Theme for English B

by Langston Hughes

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Last Updated on June 8, 2022, by eNotes Editorial. Word Count: 913

Langston Hughes's "Theme for English B" is about a young Black student struggling to write a paper for "English B," a class at a "college on the hill above Harlem." At first, a reader might mistake it for an autobiographical work simply recounting Hughes's own experiences as a student. However, several details suggest that the work is not simple autobiography, but rather that the narrator is a fictional character constructed to make the reader think about historically and socially significant issues.

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The narrator describes himself as follows:

I am twenty-two, colored, born in Winston-Salem.
I went to school there, then Durham, then here
to this college on the hill above Harlem.

Langston Hughes was born in 1901 and would have been forty-eight years old when the poem was published in 1949. Hughes was born in Joplin, Missouri, not Winston-Salem, and grew up in Kansas. In 1921, at the age of twenty, not twenty-two, he attended Columbia University, not City College, the school described in the poem. The date of publication of the poem was at the beginning of the great period of prosperity after World War II, in which returning veterans and people from a far wider range of social backgrounds than previously was the case began to attend college. The GI Bill, in particular, enabled Black as well as White veterans to attend college, promising a new level of opportunity and civil rights. Although the poem does document the struggles of a young Black man in a dominantly White society, its message is one of hope and unity, ultimately emphasizing not division but common humanity as "American," reflecting the patriotism and moral mission that had brought Americans together to fight the Nazis and defend the causes of freedom and democracy.

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The key image in the poem is that of the "college on the hill above Harlem." The image echoes the Biblical passage Matthew 5:14-16: "Ye are the light of the world. A city that is set on an hill cannot be hid." It can be read as a clarion call to speak out, as it exhorts readers to "Let your light so shine before men, that they may see your good works." The poem itself, represented as a product of the college, is a light of education and of Black self-understanding shining forth.

Below the college on the hill is Harlem, an area known for the great flourishing of Black culture in the first half of the twentieth century known as the Harlem Renaissance. The poet evokes the details of the path he takes between the college and his room at the "Harlem Branch Y" in a simple list of streets. His specific image of the "Y," an abbreviation for the Young Men's Christian Association (YMCA), emphasizes religious and social justice themes in the poems. The YMCA was founded in London, England, on June 6, 1844, to provide a safe haven for poor young men, like the narrator of the poem, to live safely in the cities to which they flocked for jobs. In 1853, a YMCA was founded specifically for African Americans in Washington, D.C., and thus the specific image of a young narrator from the South living in a YMCA in a large city evokes the history of abolitionism and the struggle for equality against a heritage of slavery.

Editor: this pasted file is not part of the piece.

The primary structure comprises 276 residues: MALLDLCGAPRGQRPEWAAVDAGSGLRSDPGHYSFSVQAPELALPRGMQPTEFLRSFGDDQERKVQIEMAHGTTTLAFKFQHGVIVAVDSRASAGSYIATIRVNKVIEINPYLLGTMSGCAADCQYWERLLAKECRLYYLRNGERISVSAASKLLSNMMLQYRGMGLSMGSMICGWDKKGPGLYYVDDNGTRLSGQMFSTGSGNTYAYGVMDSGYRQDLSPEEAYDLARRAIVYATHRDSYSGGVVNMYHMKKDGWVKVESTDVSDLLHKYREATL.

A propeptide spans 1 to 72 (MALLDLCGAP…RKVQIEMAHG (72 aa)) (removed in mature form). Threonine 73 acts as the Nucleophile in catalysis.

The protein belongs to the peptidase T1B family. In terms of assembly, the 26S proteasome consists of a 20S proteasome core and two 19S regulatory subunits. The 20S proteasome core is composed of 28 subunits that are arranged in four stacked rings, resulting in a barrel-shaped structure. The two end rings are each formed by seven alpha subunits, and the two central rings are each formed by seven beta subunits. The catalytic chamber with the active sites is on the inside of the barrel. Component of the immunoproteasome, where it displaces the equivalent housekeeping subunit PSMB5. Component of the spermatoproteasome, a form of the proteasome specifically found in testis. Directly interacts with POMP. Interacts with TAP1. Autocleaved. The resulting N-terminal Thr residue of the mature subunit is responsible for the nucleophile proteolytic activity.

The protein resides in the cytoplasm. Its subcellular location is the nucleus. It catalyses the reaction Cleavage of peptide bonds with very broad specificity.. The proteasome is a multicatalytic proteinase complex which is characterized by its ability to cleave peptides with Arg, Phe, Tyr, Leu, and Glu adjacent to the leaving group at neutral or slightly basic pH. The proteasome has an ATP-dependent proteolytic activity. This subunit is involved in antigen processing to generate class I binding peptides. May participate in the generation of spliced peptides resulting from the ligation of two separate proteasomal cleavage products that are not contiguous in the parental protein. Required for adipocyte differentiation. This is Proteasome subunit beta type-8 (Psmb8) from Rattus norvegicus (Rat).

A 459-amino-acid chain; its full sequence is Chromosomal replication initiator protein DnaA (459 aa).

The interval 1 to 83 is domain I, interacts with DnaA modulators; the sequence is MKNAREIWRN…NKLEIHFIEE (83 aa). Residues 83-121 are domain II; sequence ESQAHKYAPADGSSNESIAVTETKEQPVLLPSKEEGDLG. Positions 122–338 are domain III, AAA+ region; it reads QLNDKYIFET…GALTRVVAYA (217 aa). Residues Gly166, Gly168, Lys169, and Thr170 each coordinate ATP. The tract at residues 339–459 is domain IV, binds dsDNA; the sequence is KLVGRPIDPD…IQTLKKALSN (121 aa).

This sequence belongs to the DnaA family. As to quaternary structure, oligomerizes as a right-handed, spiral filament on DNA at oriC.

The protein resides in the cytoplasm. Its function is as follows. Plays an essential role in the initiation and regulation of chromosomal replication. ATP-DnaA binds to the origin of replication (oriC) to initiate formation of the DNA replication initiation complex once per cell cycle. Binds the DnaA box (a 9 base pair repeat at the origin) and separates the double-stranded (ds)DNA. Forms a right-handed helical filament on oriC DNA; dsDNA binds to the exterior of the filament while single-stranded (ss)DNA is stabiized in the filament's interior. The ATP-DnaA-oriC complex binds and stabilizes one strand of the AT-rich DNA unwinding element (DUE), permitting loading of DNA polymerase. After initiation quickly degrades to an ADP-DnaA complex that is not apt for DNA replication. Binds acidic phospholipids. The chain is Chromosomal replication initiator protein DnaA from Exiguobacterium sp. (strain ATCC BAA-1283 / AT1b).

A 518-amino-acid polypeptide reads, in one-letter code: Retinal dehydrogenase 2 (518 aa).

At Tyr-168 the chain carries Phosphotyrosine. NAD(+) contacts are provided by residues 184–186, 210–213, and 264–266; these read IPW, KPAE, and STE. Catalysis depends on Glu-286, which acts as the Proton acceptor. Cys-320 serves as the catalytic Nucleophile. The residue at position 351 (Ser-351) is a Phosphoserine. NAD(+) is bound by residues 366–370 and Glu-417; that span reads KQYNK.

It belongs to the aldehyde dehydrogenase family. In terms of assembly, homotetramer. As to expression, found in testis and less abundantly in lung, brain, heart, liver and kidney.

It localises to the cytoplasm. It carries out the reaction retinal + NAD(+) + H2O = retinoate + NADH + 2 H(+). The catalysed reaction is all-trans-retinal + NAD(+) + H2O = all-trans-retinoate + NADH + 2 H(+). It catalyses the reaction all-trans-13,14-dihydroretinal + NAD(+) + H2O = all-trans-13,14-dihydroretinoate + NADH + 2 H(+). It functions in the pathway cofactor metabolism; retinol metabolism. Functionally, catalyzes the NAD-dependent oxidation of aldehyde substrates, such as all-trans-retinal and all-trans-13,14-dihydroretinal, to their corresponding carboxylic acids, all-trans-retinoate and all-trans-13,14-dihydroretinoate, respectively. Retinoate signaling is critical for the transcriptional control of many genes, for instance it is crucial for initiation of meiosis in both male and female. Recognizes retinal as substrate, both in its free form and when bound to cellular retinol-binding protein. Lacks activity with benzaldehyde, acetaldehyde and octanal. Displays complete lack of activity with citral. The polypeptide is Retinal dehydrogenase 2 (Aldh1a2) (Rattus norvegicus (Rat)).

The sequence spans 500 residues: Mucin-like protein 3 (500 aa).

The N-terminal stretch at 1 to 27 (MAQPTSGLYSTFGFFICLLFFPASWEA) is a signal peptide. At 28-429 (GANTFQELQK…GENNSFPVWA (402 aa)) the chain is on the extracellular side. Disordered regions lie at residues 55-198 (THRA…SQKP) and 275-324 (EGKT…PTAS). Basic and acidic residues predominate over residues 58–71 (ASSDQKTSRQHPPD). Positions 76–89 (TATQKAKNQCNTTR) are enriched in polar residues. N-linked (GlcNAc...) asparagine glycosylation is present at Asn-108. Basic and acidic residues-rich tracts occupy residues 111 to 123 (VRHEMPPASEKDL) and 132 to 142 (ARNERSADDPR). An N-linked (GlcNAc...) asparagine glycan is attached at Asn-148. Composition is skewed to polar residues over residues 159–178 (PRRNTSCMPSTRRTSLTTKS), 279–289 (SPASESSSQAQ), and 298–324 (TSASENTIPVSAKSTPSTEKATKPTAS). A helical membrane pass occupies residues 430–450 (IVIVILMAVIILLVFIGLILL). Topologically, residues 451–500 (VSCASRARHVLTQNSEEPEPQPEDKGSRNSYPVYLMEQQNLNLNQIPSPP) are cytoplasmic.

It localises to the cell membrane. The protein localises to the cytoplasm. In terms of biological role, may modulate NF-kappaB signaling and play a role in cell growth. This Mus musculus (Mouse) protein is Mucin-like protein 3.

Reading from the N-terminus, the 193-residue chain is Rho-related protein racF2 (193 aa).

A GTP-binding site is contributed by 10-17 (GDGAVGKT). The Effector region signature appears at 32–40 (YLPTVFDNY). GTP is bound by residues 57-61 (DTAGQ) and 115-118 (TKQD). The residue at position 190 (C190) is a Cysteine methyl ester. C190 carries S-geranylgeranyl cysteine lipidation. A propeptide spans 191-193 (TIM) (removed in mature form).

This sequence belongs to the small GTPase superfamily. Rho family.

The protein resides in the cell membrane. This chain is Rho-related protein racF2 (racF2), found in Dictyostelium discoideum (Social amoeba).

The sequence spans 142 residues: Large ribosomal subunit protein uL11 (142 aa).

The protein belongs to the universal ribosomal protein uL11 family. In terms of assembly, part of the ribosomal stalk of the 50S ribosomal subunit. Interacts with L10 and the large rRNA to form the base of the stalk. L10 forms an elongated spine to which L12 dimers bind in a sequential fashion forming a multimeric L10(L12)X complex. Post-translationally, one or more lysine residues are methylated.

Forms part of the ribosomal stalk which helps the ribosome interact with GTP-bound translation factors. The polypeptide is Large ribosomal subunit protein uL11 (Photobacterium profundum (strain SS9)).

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Latest answer posted December 27, 2012, 5:27 am (UTC)

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Another important group of related images are those of the daily life of the narrator. He enjoys smoking a pipe and listening to music. The musicians he mentions include the White baroque master Bach; Bessie Smith, a Black blues singer; and be-bop, a type of jazz. He describes enjoying generic activities:

Well, I like to eat, sleep, drink, and be in love.
I like to work, read, learn, and understand life.

The very lack of specificity means that these are things the reader will share in common with the narrator.

Poetic Form

"Theme for English B" is written in free verse, a genre associated with literary modernism. In some ways, this metrical freedom can be seen as a rebellion against the traditions of White poetry, and yet Hughes's relationship with literary form was complex. African American cultural traditions were deeply rooted in folk genres such as the spiritual and blues, which were highly rhythmical, and Hughes himself uses a mixture of free verse and rhyme in much of his work. The first four lines of the poem, spoken in the voice of the White professor, consist of two rhyming couplets, with the first, second, and fourth lines being in iambic dimeter. While the rest of the poem is in free verse, using simple diction and eschewing elaborate figures of speech, the ghost of rhyme resurfaces at the end of the poem, giving a sense of poetic closure:

But we are, that’s true!
As I learn from you,
I guess you learn from me—
although you’re older—and white—
and somewhat more free.
This is my page for English B.

Of these lines, the first pair includes the end rhymes "true / you" and recalls the meter of the initial two couplets. Three of the final four lines also are end-rhymed, "me /free /B," and also echo the simple accentual rhythms of the opening.

Another literary device used in the poem is "anaphora," or repetitions of phrases at the beginning of clauses, such as the repetition of "I like." On a sonic level, one finds alliteration, or repetition of consonant sounds, such as the initial "b" sounds in the list of musicians "Bessie, bop, or Bach."

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